“I make $12.50, work 40-50 hours a week,” he said. “I still don’t have a savings account.”

Emily Webb, 38, said she works full time as an arts administrator in Columbus, Ohio, and waits tables on the side. Staying afloat each month, she said, is a precarious dance.

“It’s a scramble at the end of a paycheck to deposit my tips and make sure none of my automatic payments bounce,” said Webb, who has a master’s degree but cannot make her student loan payments.

She’s grateful to work in her field, though, and loves her job. One big financial boost, she said, awaits her at the end of 2019.

“I can finally pay off my nine-year-old car,” Webb said. “The plastic part of the back bumper was slowly sliding off the back of it. I got rear-ended by an uninsured driver two years ago, so I reattached it with zip ties.”


10 thoughts on “‘I see no way out’: Living paycheck to paycheck is disturbingly common

  1. How many of these people have $1000smart phones and make payments on used cars with high interest rates? How many of them have kids? How many buy $5coffees and eat out 3 or more meals a week? How many pay ridiculous rents so they can live in better neighborhoods? How many have jobs.that extort other people? How many overpaid for a junk education in a field that has no practical use?

    I feel bad. But people often times make bad choices and then blame others because they are not living up to their personal ability perceptions.

    How many vote? How many pay taxes willingly and would prosecute someone who chooses the other path? Their blind faith in government makes them dangerous and i have no sympathy if they perish.

    1. Ed, are you blaming the victims? I mean in some cases it is certainly true that people can make their lives better, but most everyone I know is dancin’ as fast as they can to make ends meet.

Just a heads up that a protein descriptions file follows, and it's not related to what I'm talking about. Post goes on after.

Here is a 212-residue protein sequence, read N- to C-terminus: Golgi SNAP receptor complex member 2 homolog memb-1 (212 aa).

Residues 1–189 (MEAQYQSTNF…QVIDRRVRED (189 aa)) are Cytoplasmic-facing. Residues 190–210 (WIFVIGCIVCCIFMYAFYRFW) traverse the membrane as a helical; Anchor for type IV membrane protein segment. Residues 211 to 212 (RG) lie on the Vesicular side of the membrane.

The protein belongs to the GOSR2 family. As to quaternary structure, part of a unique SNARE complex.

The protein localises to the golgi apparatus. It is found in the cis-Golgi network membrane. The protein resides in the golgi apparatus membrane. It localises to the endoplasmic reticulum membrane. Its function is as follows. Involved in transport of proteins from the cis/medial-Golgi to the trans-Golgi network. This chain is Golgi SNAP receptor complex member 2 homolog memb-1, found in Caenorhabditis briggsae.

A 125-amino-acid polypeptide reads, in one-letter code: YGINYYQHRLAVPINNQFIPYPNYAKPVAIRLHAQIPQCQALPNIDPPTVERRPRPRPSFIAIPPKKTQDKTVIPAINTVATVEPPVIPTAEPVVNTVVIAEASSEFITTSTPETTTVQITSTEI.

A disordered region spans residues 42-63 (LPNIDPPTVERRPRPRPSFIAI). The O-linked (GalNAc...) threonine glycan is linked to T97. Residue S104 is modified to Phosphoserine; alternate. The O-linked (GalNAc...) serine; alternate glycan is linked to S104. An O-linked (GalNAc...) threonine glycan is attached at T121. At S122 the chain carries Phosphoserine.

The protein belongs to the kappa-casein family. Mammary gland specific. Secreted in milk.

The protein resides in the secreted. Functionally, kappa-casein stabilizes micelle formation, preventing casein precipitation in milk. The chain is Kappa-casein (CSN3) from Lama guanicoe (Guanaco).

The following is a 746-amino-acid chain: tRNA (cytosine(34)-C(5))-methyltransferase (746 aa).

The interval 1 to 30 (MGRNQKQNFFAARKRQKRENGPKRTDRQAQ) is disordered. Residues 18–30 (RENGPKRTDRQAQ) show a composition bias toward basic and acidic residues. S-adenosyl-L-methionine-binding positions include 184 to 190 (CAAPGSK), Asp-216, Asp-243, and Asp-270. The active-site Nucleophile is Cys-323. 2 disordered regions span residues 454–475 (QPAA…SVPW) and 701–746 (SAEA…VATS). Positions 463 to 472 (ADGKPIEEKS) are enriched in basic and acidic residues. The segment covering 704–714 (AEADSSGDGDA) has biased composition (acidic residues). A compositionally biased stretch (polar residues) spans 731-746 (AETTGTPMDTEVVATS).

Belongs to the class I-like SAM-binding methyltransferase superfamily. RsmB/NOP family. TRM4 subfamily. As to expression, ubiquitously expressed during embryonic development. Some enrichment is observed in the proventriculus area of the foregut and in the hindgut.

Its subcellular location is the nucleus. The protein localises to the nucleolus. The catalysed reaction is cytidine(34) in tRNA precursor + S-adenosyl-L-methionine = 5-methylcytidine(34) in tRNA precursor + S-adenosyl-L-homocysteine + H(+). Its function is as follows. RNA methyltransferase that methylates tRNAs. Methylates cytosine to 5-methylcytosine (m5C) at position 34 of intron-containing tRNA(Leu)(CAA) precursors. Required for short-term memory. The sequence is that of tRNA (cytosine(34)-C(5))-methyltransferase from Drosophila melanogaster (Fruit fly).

Look at many of the wages paid. Too low to meet expenses. We’re staring at communism where nobody gets to own ANYTHING!! Except for the upper crust. Too many are tired of crumbs.

      I saw a headline the other day that said “They’re making is too expensive for people to remain in their own homes.” Sad and infuriating. And look at rents: through the roof, even in neighborhoods that aren’t splashy.

      Every day grocery prices keep rising, as does healthcare. It’s nuts. We have some folks workin’ two or three jobs just to feed their families. When I read this article I read it as a wide-spread symptom of what’s being done to us, big time.


    2. Was watching a bit of local news and they were at retailers who said THE biggest seller – and couldn’t keep in stock – was the no-contract iPhone X. At $1000+ a pop.

      WhereTF do these people get this money to spend on a phone?

      The sad part is these idiots are contributing to the downfall of this country, and SADLY, my girlfriend goes out and helps a 5-generations farmer in MI. He’s forsaken his health to keep the farm going, but then he can’t work it because of health. He struggles, the farm suffers, crops suffer……but everyone has a grand for a phone.

      ‘Exceptional’, is right.

  2. Rent is 3 times too expensive, same with cars. $70,000 for a new truck? Things are way out of hand. Eating out is like 30 dollars for one person, tip?

    You need 50 to 60 thou a year minimum….

    2 bedroom San Diego, CA. 1800 a month, insane.

    Right across the border Tijuana, 400 a month. Same thing, just as nice, right on the ocean, maybe 600 tops.

    1. “You need 50 to 60 thou a year minimum’

  3. Anyone who has spent any significant time here at the trenches knows this is absolutely by design,. The fiat currency we have is worthless, trillions are spent on foreign aid, illegals, and the military. The enemy force in occupation doesn’t want American Nations to make it, they want them dead. If they could line them all up in front of a ditch and fire machine guns, they would do so in a second, but since American Nationals are armed, they try to use cloak-n-dagger strategies to meet their objectives in the hopes of reaching their ultimate goal: one world government.

    “Anyone who has spent any significant time here at the trenches knows this is absolutely by design,. The fiat currency we have is worthless, trillions are spent on foreign aid, illegals, and the military.”